Saturday, May 18, 2013
Star Trek Into Darkness
In Star Trek Into Darkness, the crew of the Enterprise searches for a terrorist named John Harrison, who is responsible for blowing up an archive building and assassinating several important Starfleet officers. I don't think I can say more about the plot without giving away too much.
The relationship between Kirk and Spock is interesting and often insightful. They are polarized by their respective beliefs in chaos and order, but they are best friends. This relationship provides many of the philosophical dilemmas of the film as well as most of the witty humor. The struggle between chaos and order was also a major theme in director J. J. Abrams' show Lost.
Evil villains are often stock characters. Common motivations include revenge, insanity, and power. This doesn't happen in Star Trek Into Darkness. The villain is morally ambiguous. I found myself hoping he would win certain fights. Benedict Cumberbatch is so good at being evil that it makes me question his motives as Sherlock in the BBC show of the same name.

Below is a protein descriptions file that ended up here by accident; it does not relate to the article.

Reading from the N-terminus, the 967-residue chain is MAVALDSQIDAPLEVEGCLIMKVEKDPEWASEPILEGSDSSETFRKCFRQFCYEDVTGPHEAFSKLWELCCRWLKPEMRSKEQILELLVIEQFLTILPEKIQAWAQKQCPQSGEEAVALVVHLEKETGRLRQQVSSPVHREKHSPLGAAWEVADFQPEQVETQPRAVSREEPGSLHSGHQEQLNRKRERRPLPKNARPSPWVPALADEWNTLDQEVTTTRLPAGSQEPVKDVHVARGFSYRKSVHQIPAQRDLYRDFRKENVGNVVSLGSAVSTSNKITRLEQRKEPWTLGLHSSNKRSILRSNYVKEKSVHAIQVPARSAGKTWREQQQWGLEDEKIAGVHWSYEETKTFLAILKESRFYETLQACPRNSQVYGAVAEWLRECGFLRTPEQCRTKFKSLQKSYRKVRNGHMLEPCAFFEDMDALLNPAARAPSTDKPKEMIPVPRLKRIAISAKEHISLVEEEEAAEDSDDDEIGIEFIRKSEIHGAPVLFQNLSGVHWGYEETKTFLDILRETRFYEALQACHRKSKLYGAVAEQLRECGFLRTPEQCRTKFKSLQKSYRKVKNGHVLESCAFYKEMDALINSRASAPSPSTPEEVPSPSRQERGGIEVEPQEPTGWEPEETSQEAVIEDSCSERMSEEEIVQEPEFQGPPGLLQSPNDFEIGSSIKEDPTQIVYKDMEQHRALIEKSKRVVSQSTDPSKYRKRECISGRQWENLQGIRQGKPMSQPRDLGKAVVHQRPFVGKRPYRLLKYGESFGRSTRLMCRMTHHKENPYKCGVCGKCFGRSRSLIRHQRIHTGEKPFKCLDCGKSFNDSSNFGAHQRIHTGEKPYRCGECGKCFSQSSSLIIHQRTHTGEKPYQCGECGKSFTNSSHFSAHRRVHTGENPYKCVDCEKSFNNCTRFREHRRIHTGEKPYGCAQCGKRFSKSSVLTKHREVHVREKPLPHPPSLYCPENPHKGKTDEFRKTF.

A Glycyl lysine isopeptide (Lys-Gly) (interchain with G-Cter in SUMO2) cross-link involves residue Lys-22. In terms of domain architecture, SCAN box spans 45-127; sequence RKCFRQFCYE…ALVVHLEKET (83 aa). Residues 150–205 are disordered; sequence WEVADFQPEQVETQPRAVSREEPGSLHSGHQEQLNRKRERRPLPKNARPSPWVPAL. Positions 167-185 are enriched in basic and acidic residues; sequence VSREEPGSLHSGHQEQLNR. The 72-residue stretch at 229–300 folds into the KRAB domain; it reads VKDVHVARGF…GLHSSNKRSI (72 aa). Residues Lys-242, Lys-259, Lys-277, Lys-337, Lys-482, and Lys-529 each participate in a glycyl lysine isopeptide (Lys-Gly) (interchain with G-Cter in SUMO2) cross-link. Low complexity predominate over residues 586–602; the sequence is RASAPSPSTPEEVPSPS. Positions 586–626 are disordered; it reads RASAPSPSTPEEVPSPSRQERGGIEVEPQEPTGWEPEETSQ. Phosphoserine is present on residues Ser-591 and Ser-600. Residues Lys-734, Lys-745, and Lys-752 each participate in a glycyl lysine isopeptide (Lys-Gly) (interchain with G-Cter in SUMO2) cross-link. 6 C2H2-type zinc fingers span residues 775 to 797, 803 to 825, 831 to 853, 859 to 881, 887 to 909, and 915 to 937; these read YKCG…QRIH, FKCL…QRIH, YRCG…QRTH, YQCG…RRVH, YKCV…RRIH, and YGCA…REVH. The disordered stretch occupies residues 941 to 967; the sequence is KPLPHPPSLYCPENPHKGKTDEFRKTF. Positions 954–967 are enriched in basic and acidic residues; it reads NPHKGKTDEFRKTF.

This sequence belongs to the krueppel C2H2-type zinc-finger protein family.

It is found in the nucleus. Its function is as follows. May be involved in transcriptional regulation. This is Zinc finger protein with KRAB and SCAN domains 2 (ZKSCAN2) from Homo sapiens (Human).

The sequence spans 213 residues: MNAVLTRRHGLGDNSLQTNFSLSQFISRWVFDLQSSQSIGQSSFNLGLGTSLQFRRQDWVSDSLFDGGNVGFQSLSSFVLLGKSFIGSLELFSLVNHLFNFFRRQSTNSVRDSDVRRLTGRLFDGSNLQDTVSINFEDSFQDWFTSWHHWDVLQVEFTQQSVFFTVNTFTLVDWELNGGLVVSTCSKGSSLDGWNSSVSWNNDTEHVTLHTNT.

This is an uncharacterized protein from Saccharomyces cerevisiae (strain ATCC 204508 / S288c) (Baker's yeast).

It's easy to abuse CGI technology, but I don't think that happens in this movie. The ships, buildings, and planets have a balance of whimsy and realism that makes them beautiful and believable at the same time.
I think this is an excellent science fiction movie for anybody. It requires hardly any prior knowledge of the franchise to enjoy. I hope Star Trek Into Darkness appeals to dedicated Trekkies as well.